Ever yours?

Jane Austen (wikipedia)

The first letter by Jane Austen that has come down to us, addressed to her sister Cassandra, ends as follows:

I condole with Miss M. on her losses and with Eliza on her gains, and am ever yours,/J. A. (letter 1, ed. Le Faye 2011:3).

Cassandra Austen (wikipedia)

In the correspondence, it is very unusual, even in the letters to Cassandra, which are the most intimate ones in the collection: there is only one other instance besides this one, in letter 61. I have never come across this formula in 18th-century letters before, though reading Annemiek Korf’s MA thesis on John Wesley‘s letters to his wife, I discovered that Wesley used the form too, though only once.

So how common was this form in Late Modern English? Do we only find it in love letters, like Wesley’s, or is it also common in letters between correspondents who were extremely close, such as Jane Austen and her sister Cassandra?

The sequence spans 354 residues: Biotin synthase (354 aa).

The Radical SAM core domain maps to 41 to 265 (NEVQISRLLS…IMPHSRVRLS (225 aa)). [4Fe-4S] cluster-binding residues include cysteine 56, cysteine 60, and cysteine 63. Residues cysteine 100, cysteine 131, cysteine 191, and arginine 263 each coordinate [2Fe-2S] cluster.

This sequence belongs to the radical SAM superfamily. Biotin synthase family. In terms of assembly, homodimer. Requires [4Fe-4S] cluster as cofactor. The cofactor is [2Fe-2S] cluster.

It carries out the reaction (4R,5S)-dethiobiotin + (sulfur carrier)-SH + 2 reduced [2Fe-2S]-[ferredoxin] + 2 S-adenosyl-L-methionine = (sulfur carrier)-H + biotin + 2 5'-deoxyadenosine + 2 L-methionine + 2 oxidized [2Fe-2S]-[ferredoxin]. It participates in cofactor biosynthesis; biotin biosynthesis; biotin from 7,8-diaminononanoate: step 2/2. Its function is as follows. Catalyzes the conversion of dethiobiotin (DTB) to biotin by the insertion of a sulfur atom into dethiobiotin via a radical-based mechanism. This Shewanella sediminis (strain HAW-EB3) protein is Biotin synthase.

Reference:

Le Faye, Deirdre (2011), Jane Austen’s Letters [4th ed.]. Oxford: Oxford University Press.

Annemiek Korf is one of the contributors to this blog.

Advertisements
This entry was posted in 18th-century letters and tagged , , . Bookmark the permalink.

Thank you for commenting on this post!

Fill in your details below or click an icon to log in:

WordPress.com Logo

You are commenting using your WordPress.com account. Log Out / Change )

Twitter picture

You are commenting using your Twitter account. Log Out / Change )

Facebook photo

You are commenting using your Facebook account. Log Out / Change )

Google+ photo

You are commenting using your Google+ account. Log Out / Change )

Connecting to %s